Brokenheartedness

Written by Rhonda Alstott

“The Lord is close to the broken-hearted and saves those who are crushed in spirit.”  Psalm 34:18

 It seems that we’ve turned the corner with the pandemic, but not without battle scars from the past 15 months. Anyone trying to find mental health services  for a loved one right now will tell you there is a shortage of services and the wait for professional help in the form of therapy can be as long as 6 months. May is mental health awareness month, and mental health advocacy has always been close to my heart. Tony and I have several loved ones that have had their share of struggles with it. In our family of seven Alstott’s, five of us suffer with depression and/or anxiety and the other two suffer with denial. You can sense my sarcasm, but everyone has mental health struggles. Just like our physical health where we can manage certain maladies like diabetes, asthma, and cancer, we all have mental health as well, where we suffer with depression, anxiety and other mental health issues.  I like to think of mental health as a continuum: healthy being on one end and unhealthy being on the other. Several factors can affect which end of this continuum we find ourselves at during different periods of our life…a loss of a loved one, a promotion, marriage, divorce, finals…you get the picture…our circumstances can move us back and forth on this continuum. It’s fluid. Exercise, therapy, medicine, spiritual disciplines and support systems can help us live on the healthy end of this spectrum. 

I just finished the last lesson of Elijah by Priscilla Shirer with my Women’s Bible Study. Elijah is heralded as a strong prophet and leader, but I wondered how Priscilla would handle Elijah when he was at his lowest point: after defeating the false prophets of Baal on Mt. Carmel. She included this part of his story in her study and I am thankful she did. So often in Christianity we leave no room for mental health issues. We have plenty of examples in scripture that show us that mighty people of God had their share of struggles with mental health as well. In 1 Kings 19:4 we see Elijah asking God to take his life. If I was writing a presenting problem on a treatment note for Elijah, I would write suicide ideation. What got him to this point? It’s a list of reasons including work exhaustion, poor diet, over concern of what someone thought, lack of sleep and threats on his life that induced fear. Fortunate for Elijah, God sent an angel to minister to him. Food, sleep, and a plan going forward was part of Elijah’s treatment plan. God was able to start Elijah’s healing with the question, “What are you doing here?” I love how God provides us with examples we can not only relate to but learn from. When we find ourselves at the end of our rope, that’s a great question we can all ask ourselves…What are we doing here? Sometimes in answering that question, we find ourselves getting back onto the path of healing and wholeness. If we can’t answer that question on our own, it’s okay to get the right help to do so. For far too long, the church has shunned systems to help us in the area of help and healing of our mind. Don’t get me wrong, I believe that prayer, worship, serving and study can all help my mental health, but so does therapy, support groups and medicine. Sometimes it takes all of the above to keep us on the healthy side.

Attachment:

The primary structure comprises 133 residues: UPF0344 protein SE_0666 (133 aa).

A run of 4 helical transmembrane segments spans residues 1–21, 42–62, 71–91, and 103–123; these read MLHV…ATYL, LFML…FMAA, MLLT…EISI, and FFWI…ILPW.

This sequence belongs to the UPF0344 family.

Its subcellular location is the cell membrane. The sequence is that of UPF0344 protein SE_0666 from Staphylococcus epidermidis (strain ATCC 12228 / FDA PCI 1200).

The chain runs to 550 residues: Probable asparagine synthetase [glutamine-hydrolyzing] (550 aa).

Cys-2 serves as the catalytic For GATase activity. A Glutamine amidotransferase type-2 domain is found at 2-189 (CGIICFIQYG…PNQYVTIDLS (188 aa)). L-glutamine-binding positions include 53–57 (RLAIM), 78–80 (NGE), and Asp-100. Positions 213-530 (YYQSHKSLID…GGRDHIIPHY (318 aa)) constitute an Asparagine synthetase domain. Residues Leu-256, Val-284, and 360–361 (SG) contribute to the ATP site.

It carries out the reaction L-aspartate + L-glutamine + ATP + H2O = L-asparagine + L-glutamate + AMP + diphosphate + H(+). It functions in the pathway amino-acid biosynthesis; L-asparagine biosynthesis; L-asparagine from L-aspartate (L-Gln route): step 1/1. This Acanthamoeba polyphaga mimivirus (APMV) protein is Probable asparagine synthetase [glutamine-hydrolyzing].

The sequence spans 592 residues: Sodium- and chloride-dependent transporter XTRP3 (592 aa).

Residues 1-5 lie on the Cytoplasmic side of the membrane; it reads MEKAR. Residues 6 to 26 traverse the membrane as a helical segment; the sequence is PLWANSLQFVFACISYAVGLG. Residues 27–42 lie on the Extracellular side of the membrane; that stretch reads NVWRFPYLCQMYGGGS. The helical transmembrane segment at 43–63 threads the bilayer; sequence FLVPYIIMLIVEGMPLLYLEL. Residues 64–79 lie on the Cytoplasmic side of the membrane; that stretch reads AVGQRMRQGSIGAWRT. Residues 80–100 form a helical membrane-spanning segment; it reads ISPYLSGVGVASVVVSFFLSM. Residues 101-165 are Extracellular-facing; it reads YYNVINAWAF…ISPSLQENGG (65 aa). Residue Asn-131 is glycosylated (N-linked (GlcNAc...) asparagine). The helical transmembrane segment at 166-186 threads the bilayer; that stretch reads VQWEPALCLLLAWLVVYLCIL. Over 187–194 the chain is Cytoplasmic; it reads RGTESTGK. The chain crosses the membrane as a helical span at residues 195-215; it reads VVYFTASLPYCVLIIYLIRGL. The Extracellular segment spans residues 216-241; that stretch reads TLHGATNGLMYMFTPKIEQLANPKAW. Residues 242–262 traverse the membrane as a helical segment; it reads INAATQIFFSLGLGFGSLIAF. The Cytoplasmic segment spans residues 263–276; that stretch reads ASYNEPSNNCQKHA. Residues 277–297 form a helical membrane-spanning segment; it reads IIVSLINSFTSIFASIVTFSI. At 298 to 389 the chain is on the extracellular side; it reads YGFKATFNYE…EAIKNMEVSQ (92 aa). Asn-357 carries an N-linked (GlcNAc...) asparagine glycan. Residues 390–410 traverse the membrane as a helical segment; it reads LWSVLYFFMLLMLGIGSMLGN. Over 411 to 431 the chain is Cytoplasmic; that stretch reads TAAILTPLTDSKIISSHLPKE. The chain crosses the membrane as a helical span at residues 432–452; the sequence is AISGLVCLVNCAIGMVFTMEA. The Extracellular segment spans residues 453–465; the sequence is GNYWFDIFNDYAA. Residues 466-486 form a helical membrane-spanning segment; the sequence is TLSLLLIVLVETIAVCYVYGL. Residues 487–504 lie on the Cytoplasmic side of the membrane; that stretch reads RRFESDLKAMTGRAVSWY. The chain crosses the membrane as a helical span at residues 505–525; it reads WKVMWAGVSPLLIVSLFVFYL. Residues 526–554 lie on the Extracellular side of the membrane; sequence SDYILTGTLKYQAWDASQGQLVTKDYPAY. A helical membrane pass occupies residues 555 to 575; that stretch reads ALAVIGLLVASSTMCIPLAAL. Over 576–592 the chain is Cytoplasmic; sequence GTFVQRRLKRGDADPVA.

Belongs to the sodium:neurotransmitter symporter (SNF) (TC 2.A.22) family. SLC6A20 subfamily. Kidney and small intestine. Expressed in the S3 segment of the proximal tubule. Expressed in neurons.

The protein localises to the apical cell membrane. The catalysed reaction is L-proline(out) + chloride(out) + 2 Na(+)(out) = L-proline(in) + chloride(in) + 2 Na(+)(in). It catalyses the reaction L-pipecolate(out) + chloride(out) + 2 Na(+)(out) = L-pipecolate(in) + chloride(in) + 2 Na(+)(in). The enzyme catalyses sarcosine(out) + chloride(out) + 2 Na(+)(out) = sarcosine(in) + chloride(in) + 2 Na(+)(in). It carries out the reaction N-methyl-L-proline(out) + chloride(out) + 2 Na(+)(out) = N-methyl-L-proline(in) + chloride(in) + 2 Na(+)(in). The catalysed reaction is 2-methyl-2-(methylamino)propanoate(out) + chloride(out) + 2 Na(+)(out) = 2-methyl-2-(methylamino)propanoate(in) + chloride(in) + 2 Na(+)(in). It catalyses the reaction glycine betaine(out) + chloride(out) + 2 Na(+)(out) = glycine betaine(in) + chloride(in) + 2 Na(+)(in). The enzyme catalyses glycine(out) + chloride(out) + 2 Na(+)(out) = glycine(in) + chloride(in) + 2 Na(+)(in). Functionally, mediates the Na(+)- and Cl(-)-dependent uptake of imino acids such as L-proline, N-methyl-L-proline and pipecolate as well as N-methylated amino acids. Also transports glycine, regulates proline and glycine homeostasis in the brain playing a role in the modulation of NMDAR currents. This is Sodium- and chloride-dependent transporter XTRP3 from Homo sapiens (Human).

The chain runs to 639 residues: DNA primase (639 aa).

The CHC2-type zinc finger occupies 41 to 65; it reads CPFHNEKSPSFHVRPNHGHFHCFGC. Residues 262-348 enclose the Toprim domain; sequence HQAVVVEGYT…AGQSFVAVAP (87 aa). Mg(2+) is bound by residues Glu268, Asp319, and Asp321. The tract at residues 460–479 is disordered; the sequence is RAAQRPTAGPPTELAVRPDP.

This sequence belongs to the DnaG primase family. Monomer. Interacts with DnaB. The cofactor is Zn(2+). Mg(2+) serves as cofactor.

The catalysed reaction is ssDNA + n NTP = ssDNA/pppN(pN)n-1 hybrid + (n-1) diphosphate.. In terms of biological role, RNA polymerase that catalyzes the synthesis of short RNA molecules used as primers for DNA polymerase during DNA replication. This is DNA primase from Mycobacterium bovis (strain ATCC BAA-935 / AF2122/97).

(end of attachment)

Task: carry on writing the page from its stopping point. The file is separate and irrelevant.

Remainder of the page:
How can we help and encourage one another in our faith journey? Show compassion. Listen, love, set boundaries, offer grace… pray with, go with…whatever can help that person answer the question “What am I doing here?”  Remember: just because you may not understand their struggle, doesn’t mean it isn’t real. Also, just because you found relief from reading a book, a certain oil, pulling yourself up from the bootstraps, or prayer doesn’t mean it will work the same way for someone else. I have had countless friends and loved ones feel so abandoned by God because they prayed and prayed for relief and found none. Sometimes God answers our prayers by sending us to the right doctor or therapist. It is important to remember that just because you do not sense or feel the love and presence of God, does not mean He isn’t there.

“The steadfast love of the Lord never ceases; His mercies never come to an end; they are new every morning; great is your faithfulness.” Lamentations 3:22-23

Another thing to remember too: Elijah’s despair didn’t disqualify him for the work God needed him to do. Elijah is our example that God really isn’t finished with us, even when we are finished with ourselves. God has a plan and purpose for every one of us, and a bout on the unhealthy side of our mental health continuum does not change God’s plan. In fact, more often than not, He will use this time for the good of His kingdom in ways we never imagined.  My hope and prayer for all of us is that we live balanced lives that honor God. Balance that takes into consideration that we are heart, soul, strength and mind (Luke 10:27). Hopefully, the realization that God wants to use us to further His kingdom, in spite of and despite our struggles with mental health, should help us put aside the stigma we’ve carried for too long around mental health issues. May God grant us all His shalom on our lives and on the lives of those we love.

*Interested in some other people in scripture that had their share of discouragement? Note the following:

Jonah (Jonah 4)                        Hagar (Genesis 16)

Jeremiah (Jeremiah 20)            David (2 Samuel 12/Psalm 38)

Gideon (Judges 6 & 7)              Paul (2 Corinthian 1)


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